Monthly Archives: September 2007

Bounded rationality and the conjunction fallacy

There is at least one case in which an apparent instance of the conjunction fallacy is not fallacious. It happens when we consider bounded rational agents rather than the more idealized unbounded rational agents typical of Bayesianism. Bounded rationality assumes that there may be some limits on the cognitive powers of the agent and looks at a concept of rationality within these constraints. In many ways it is more relevant to human decision making than unbounded rationality, though it is much less theoretically developed. In certain cases, it is (boundedly) rational to assign a higher probability to a stronger claim than one would assign to a weaker version, if the stronger claim helps to explain why the weaker one might be true (and some other conditions are met). Consider this test question (try it for yourself, with Group 1 first):

Group 1: What is your degree of belief in the following:

a) Cats can’t see better than humans in complete darkness

Now stop and think of your degree of belief, then go on

Group 2: What is your degree of belief in the following:

b) Cats can’t see better than humans in complete darkness and no animals can see in complete darkness.

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What is Evidence?

"The sentence ‘snow is white’ is true if and only if snow is white."
        — Alfred Tarski
"To say of what is, that it is, or of what is not, that it is not, is true."
        — Aristotle, Metaphysics IV

If these two quotes don’t seem like a sufficient definition of "truth", read this.  Today I’m going to talk about "evidence".  (I also intend to discuss beliefs-of-fact, not emotions or morality, as distinguished here.)

Walking along the street, your shoelaces come untied.  Shortly thereafter, for some odd reason, you start believing your shoelaces are untied.  Light leaves the Sun and strikes your shoelaces and bounces off; some photons enter the pupils of your eyes and strike your retina; the energy of the photons triggers neural impulses; the neural impulses are transmitted to the visual-processing areas of the brain; and there the optical information is processed and reconstructed into a 3D model that is recognized as an untied shoelace.  There is a sequence of events, a chain of cause and effect, within the world and your brain, by which you end up believing what you believe.  The final outcome of the process is a state of mind which mirrors the state of your actual shoelaces.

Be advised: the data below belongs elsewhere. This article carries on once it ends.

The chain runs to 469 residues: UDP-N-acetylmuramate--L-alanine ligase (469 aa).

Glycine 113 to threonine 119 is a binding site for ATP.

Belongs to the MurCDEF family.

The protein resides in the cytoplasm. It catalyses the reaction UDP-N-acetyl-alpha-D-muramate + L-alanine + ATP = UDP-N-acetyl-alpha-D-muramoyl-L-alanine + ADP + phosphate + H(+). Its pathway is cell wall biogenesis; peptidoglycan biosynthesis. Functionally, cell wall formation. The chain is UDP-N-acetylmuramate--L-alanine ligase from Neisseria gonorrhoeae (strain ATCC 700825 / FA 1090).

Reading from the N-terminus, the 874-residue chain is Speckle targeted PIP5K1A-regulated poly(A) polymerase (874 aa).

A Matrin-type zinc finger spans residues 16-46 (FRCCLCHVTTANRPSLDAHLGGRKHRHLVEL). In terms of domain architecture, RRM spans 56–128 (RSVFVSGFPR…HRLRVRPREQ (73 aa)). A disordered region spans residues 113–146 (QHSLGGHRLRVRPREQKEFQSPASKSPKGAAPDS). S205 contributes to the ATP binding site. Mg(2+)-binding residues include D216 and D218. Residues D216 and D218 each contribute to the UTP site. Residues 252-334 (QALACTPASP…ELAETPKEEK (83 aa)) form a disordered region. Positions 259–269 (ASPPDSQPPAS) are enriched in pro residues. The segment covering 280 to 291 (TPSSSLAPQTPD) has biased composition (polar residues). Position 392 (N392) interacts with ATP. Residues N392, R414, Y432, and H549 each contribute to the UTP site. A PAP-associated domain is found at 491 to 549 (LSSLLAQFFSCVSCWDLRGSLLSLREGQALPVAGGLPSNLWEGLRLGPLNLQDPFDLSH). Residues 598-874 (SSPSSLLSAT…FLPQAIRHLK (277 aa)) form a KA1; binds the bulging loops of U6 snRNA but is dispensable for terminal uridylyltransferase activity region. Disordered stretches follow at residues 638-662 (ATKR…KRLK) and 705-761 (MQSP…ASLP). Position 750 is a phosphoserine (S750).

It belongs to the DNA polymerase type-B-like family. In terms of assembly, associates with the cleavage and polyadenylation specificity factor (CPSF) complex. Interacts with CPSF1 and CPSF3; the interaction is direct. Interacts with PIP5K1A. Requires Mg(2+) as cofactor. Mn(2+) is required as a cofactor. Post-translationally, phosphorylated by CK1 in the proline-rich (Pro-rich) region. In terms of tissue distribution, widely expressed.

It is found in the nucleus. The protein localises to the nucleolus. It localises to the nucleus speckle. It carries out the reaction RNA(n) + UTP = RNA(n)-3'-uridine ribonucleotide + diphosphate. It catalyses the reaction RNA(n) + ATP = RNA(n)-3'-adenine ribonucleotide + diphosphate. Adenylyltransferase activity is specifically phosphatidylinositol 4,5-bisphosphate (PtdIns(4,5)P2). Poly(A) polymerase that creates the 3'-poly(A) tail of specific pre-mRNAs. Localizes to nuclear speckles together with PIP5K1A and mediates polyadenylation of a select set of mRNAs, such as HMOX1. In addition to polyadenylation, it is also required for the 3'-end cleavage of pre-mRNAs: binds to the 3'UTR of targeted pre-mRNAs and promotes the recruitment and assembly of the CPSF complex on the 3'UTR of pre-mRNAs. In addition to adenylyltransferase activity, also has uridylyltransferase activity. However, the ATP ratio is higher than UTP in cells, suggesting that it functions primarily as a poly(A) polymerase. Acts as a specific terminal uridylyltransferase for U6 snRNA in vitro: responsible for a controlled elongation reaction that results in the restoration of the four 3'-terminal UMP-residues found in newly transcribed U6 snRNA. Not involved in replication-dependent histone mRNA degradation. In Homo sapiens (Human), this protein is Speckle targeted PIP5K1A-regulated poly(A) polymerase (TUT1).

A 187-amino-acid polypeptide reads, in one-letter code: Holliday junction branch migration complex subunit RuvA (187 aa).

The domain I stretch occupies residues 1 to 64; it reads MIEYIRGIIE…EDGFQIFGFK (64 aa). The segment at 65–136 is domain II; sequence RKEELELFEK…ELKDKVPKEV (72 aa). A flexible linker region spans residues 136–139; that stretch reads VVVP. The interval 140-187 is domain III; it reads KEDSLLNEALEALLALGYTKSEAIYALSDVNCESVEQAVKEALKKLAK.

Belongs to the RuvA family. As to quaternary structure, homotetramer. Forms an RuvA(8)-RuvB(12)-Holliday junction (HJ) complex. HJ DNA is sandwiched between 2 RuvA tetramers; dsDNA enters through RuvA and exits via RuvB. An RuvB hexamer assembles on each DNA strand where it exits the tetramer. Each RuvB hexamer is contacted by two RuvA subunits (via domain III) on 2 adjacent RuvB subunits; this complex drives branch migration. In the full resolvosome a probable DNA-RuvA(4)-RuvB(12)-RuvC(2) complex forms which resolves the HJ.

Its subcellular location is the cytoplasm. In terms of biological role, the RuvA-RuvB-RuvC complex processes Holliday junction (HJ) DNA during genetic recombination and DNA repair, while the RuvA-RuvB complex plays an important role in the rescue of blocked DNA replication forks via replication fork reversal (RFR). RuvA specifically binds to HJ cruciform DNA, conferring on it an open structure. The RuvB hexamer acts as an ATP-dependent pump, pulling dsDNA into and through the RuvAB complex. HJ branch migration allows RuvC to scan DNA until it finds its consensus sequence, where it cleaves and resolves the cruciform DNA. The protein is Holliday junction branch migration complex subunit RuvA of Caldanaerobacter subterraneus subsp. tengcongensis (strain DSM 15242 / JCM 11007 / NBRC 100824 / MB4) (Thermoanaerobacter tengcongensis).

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Radically Honest Meetings

Meetings drive … productive people especially crazy … [but] serve valuable if hidden functions. For example, meetings publicize information about status. Who speaks? Who finds it necessary to praise whom? Who displays a confident demeanor? Meetings help managers and employees figure out how to build necessary coalitions. …

Meetings also confer a sense of control. Attendees feel like insiders who have a real voice in decisions. This boosts their motivation to implement ideas discussed as a group. For this reason it is especially important to listen to the blowhards and the obstructionists, who otherwise would pursue their own agendas rather than support a common plan.  Frequent meetings help a business apply bonuses and yearly evaluations with greater precision. … meetings reaffirm the value of the individual to the company. …

That is Tyler Cowen at his best.  Now when people talk about why we have meetings, or what function meetings served, we don’t usually talk about showing and judging status and buying off blowhards.  Could we talk more honestly about the function of meetings, or would that defeat the purpose? 

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Burdensome Details

Followup toConjunction Fallacy

 "Merely corroborative detail, intended to give artistic verisimilitude to an otherwise bald and unconvincing narrative…"